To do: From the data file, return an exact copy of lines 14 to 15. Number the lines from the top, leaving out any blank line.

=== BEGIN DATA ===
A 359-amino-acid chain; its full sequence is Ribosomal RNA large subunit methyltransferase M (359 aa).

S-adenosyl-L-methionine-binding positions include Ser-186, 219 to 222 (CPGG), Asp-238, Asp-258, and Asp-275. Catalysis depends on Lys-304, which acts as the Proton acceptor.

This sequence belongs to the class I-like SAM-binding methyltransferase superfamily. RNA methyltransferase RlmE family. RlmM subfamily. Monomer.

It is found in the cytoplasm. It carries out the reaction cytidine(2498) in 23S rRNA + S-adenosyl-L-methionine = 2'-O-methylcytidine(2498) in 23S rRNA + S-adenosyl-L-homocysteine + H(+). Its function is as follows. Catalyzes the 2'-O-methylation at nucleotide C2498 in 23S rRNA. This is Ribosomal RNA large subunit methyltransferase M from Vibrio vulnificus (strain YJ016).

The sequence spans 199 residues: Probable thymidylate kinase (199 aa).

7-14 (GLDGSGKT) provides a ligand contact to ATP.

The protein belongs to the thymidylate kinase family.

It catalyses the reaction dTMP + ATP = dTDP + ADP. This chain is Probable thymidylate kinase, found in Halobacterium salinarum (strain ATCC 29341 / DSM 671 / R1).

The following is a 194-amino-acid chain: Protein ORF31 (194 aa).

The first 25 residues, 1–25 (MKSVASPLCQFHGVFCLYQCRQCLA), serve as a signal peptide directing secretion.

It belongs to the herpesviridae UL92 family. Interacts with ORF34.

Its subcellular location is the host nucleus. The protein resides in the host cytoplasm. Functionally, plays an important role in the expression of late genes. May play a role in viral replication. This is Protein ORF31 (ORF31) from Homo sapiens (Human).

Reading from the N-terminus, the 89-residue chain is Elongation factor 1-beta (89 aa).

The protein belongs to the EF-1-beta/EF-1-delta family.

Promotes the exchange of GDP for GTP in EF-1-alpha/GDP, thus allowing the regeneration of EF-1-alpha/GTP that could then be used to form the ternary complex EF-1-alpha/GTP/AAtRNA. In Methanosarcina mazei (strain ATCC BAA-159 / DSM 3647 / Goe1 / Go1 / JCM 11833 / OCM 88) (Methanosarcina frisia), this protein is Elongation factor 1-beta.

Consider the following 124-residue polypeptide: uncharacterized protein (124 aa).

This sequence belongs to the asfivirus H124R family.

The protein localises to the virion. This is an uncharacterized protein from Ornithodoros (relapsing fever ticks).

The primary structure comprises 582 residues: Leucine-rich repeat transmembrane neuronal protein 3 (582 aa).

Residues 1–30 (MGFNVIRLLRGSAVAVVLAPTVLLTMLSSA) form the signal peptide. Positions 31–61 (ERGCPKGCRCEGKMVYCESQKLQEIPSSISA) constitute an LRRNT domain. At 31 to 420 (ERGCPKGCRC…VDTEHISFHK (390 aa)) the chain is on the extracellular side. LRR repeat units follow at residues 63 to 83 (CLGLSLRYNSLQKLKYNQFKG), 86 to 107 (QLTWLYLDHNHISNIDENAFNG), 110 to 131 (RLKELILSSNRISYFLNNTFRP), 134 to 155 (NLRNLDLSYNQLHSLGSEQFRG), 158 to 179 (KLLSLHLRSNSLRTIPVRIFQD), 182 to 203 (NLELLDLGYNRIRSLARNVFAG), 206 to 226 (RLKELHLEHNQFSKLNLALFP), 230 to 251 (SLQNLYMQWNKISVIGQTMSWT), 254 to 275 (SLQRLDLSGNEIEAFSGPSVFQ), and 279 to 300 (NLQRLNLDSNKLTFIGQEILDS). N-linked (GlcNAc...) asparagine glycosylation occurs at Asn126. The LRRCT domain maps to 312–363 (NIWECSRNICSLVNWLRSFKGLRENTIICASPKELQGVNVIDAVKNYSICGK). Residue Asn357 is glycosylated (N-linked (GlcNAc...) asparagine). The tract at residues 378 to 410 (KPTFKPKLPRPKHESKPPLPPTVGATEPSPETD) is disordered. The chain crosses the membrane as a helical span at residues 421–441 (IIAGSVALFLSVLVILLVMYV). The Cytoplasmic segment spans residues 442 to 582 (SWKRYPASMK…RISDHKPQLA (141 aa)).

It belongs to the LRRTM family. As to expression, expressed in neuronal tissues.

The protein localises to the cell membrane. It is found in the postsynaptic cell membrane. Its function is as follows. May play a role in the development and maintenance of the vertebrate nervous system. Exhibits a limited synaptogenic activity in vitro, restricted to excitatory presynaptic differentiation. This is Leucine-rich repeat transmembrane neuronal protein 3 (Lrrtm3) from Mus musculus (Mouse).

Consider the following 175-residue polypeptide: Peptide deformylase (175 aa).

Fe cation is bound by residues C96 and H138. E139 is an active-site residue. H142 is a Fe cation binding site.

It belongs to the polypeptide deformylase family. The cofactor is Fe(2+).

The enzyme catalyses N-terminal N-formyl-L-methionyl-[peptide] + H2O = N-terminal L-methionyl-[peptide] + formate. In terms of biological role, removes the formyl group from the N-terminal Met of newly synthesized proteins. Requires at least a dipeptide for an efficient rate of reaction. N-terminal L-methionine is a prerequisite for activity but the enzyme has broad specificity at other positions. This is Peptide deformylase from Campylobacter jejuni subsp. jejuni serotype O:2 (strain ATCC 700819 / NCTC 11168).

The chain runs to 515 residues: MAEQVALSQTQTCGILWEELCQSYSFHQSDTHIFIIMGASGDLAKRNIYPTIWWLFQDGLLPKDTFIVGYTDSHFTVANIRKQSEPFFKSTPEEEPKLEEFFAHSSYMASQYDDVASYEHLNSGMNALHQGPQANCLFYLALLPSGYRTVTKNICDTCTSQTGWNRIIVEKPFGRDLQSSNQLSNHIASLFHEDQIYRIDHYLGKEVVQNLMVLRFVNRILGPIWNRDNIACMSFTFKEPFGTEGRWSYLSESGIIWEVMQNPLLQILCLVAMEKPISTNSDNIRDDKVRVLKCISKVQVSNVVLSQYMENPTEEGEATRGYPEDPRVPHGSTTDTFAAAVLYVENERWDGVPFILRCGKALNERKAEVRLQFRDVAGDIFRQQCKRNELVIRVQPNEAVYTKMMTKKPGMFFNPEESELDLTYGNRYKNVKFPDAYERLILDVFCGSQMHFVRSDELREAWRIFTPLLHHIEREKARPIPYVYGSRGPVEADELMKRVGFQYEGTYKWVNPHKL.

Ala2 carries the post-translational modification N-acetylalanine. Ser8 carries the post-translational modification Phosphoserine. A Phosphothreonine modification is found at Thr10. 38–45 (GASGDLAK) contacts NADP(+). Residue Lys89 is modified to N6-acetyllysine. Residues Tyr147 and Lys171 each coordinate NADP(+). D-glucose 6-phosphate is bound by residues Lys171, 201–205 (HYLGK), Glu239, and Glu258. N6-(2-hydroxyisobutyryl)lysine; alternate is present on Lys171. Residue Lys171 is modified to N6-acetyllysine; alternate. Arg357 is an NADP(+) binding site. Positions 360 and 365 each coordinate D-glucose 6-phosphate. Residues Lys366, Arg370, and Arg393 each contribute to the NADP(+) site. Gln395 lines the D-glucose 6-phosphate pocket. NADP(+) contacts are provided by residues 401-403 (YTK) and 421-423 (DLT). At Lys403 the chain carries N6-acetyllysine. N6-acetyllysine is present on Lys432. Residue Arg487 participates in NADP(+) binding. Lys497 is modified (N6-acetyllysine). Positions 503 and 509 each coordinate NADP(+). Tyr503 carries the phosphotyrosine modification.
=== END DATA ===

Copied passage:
The protein belongs to the EF-1-beta/EF-1-delta family.

Promotes the exchange of GDP for GTP in EF-1-alpha/GDP, thus allowing the regeneration of EF-1-alpha/GTP that could then be used to form the ternary complex EF-1-alpha/GTP/AAtRNA. In Methanosarcina mazei (strain ATCC BAA-159 / DSM 3647 / Goe1 / Go1 / JCM 11833 / OCM 88) (Methanosarcina frisia), this protein is Elongation factor 1-beta.